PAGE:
As notified to you already, this month, on Wednesday 10th November, we have our Annual General Meeting. It is in the Village Hall at 8pm; doors open at 7.30pm. This will be followed by our ever-popular light buffet with wine and soft drinks. Given that COVID is still prevalent, we will be doing all we can to keep us all safe – the nibbles will be ‘stand-alone’ items (so no diving into communal bowls of crisps or nuts!) and beverages will be served in disposable, compostable cups. You are encouraged to go onto the Grayshott Gardeners website for previous minutes and reports.

Our Chairman, Anne Waddell, Hon. Secretary, Rosario Henshall, Hon. Treasurer, Dennis Homer, and Shows Coordinator, Leslia Farnfield, all will be standing down from their roles and from the Committee. We warmly thank them for their many years of service to Grayshott Gardeners. It is hoped to confirm successors to Anne, Rosario, Dennis and Leslia at the meeting.

We ask that face coverings are worn on arrival, when moving around and on leaving the Hall, but optional when seated.

Chairs will be appropriately spaced out and you are requested not to move them.

The Hall will be well ventilated, so please come suitably dressed in case it is chilly.

Thank you for your cooperation. We look forward to seeing you on the 10th.



1. Clear up fallen leaves – especially from lawns, ponds, and beds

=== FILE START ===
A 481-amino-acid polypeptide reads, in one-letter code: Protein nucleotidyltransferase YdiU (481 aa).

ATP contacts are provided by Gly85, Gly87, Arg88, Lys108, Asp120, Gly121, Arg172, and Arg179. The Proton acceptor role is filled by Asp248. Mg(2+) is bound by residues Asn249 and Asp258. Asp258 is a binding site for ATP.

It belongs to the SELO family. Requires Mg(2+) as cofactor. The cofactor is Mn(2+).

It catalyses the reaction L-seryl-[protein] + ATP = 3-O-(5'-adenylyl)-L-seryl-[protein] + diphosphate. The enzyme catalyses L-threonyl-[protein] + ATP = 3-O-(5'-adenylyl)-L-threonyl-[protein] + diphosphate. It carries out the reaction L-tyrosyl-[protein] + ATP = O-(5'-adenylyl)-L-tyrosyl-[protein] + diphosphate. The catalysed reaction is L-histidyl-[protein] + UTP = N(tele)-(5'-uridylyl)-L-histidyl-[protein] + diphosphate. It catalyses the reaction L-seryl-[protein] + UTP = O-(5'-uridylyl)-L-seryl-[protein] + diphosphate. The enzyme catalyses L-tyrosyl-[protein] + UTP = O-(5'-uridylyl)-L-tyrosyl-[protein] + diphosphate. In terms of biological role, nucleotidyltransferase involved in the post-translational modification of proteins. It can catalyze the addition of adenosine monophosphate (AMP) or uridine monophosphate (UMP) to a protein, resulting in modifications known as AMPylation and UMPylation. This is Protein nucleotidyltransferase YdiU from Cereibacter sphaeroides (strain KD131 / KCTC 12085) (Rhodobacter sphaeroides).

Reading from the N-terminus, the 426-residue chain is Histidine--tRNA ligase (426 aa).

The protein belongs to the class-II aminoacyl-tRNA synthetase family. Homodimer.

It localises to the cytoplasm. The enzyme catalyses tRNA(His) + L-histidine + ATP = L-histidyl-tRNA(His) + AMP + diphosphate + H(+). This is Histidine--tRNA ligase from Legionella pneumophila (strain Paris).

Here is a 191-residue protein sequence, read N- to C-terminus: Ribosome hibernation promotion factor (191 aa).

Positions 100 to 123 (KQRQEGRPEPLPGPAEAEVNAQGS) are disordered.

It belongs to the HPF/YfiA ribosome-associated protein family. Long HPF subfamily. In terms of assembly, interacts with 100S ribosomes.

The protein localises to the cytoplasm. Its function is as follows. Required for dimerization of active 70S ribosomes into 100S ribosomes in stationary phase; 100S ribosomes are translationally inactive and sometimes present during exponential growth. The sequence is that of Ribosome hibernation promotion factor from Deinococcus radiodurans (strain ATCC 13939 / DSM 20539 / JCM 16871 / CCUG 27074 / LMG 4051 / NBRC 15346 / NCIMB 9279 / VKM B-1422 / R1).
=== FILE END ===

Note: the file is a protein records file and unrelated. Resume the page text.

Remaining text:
2. Raise containers onto pot feet to prevent waterlogging

3. Plant tulip bulbs for a spring display next year

4. Prune roses to prevent wind rock

5. Plant out winter bedding

6. Cover brassicas with netting if pigeons are a problem

7. Insulate outdoor containers from frost – bubble wrap works well

8. Stop winter moth damage to fruit trees, using grease bands around the trunks

9. Put out bird food to encourage winter birds into the garden

10. Use a seasonal bonfire – where this is allowed – to dispose of excess debris unfit for composting

The above list was taken from the R.H.S. website, but you also may wish to see

these links for more information:


Gardeners World

I’ve been advised that Bunny Guinness’ videos – on YouTube – are extremely good … lots of gardening hacks, design information and money saving suggestions

Sarah Raven

Thanks to Karen Cozens who suggested the last of the above two links.


It’s that time of the year again – Bonfire Night! It is a tradition on November 5th to light sparklers, fireworks, bonfires and eat candy apples and treacle toffee for the anniversary of an attempt to blow up the Houses of Parliament, known as the Gunpowder Plot. Did you know that it’s a common fact that the most firework bursts and effects are named after flowers/plants/trees? There are, for example, Chrysanthemum, dahlia, willow, palm, and peony bursts. In fact, several firework arrangements are known as bouquets. So, if you don’t want to head out to the local park to see the community fireworks display, you can lay out in your garden (in the warmer months!) and just look at nature’s version. The colours are just as spectacular, except it’s a lot quieter.

See the JParkers website for information about some spectacular blooms to light up your garden in the spring, summer and  autumn, together with safety  tips for bonfire night in the garden.



Allium Fireworks

1.      Allium Fireworks

2.      Agapanthus Mixed

3.      Allium Schubertii

4.      Asters Alpinus Mixed

5.      Monarda Mixed

6.      Euphorbia Bonfire

7.      Pieris Forest Flame

8.      Salix Caprea Pendula

9.      Astrantia Moulin Rouge

10.   Aquilegia Barlow Mixed

Euphorbia ‘Bonfire’